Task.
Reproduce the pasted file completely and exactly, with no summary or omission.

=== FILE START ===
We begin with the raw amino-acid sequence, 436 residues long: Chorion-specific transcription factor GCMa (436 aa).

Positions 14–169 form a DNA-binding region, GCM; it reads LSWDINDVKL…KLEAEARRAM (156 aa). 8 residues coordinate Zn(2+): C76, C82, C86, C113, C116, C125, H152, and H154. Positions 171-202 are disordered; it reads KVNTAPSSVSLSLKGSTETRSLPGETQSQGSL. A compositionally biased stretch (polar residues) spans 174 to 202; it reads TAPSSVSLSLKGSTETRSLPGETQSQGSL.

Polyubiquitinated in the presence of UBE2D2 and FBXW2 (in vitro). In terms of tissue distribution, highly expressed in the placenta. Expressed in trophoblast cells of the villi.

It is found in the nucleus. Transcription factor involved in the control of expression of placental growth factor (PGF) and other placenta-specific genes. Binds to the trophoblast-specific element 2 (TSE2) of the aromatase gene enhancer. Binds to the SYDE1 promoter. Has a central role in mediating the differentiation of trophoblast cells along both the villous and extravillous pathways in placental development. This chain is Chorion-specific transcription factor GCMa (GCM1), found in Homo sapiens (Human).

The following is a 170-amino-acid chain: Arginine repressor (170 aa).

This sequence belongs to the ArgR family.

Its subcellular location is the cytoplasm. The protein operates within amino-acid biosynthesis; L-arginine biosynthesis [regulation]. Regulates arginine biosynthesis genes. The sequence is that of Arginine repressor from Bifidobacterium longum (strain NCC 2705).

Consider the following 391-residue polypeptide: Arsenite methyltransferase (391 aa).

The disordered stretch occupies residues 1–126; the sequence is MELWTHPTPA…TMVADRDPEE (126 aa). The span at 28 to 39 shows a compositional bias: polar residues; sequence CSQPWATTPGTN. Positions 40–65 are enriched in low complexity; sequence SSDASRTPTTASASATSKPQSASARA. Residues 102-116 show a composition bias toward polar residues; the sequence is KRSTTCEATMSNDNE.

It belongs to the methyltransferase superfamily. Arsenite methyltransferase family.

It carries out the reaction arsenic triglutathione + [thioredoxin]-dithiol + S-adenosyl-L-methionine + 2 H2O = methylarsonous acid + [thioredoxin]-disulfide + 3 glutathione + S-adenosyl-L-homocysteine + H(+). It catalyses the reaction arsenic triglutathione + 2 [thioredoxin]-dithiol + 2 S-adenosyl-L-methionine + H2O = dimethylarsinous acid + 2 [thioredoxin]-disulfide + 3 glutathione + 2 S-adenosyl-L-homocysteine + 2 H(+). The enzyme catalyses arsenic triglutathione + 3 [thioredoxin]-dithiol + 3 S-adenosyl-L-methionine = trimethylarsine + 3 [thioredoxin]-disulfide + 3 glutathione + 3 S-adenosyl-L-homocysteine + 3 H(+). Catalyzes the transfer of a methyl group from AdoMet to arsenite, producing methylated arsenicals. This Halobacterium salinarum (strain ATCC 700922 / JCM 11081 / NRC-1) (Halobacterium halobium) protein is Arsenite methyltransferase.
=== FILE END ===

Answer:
We begin with the raw amino-acid sequence, 436 residues long: Chorion-specific transcription factor GCMa (436 aa).

Positions 14–169 form a DNA-binding region, GCM; it reads LSWDINDVKL…KLEAEARRAM (156 aa). 8 residues coordinate Zn(2+): C76, C82, C86, C113, C116, C125, H152, and H154. Positions 171-202 are disordered; it reads KVNTAPSSVSLSLKGSTETRSLPGETQSQGSL. A compositionally biased stretch (polar residues) spans 174 to 202; it reads TAPSSVSLSLKGSTETRSLPGETQSQGSL.

Polyubiquitinated in the presence of UBE2D2 and FBXW2 (in vitro). In terms of tissue distribution, highly expressed in the placenta. Expressed in trophoblast cells of the villi.

It is found in the nucleus. Transcription factor involved in the control of expression of placental growth factor (PGF) and other placenta-specific genes. Binds to the trophoblast-specific element 2 (TSE2) of the aromatase gene enhancer. Binds to the SYDE1 promoter. Has a central role in mediating the differentiation of trophoblast cells along both the villous and extravillous pathways in placental development. This chain is Chorion-specific transcription factor GCMa (GCM1), found in Homo sapiens (Human).

The following is a 170-amino-acid chain: Arginine repressor (170 aa).

This sequence belongs to the ArgR family.

Its subcellular location is the cytoplasm. The protein operates within amino-acid biosynthesis; L-arginine biosynthesis [regulation]. Regulates arginine biosynthesis genes. The sequence is that of Arginine repressor from Bifidobacterium longum (strain NCC 2705).

Consider the following 391-residue polypeptide: Arsenite methyltransferase (391 aa).

The disordered stretch occupies residues 1–126; the sequence is MELWTHPTPA…TMVADRDPEE (126 aa). The span at 28 to 39 shows a compositional bias: polar residues; sequence CSQPWATTPGTN. Positions 40–65 are enriched in low complexity; sequence SSDASRTPTTASASATSKPQSASARA. Residues 102-116 show a composition bias toward polar residues; the sequence is KRSTTCEATMSNDNE.

It belongs to the methyltransferase superfamily. Arsenite methyltransferase family.

It carries out the reaction arsenic triglutathione + [thioredoxin]-dithiol + S-adenosyl-L-methionine + 2 H2O = methylarsonous acid + [thioredoxin]-disulfide + 3 glutathione + S-adenosyl-L-homocysteine + H(+). It catalyses the reaction arsenic triglutathione + 2 [thioredoxin]-dithiol + 2 S-adenosyl-L-methionine + H2O = dimethylarsinous acid + 2 [thioredoxin]-disulfide + 3 glutathione + 2 S-adenosyl-L-homocysteine + 2 H(+). The enzyme catalyses arsenic triglutathione + 3 [thioredoxin]-dithiol + 3 S-adenosyl-L-methionine = trimethylarsine + 3 [thioredoxin]-disulfide + 3 glutathione + 3 S-adenosyl-L-homocysteine + 3 H(+). Catalyzes the transfer of a methyl group from AdoMet to arsenite, producing methylated arsenicals. This Halobacterium salinarum (strain ATCC 700922 / JCM 11081 / NRC-1) (Halobacterium halobium) protein is Arsenite methyltransferase.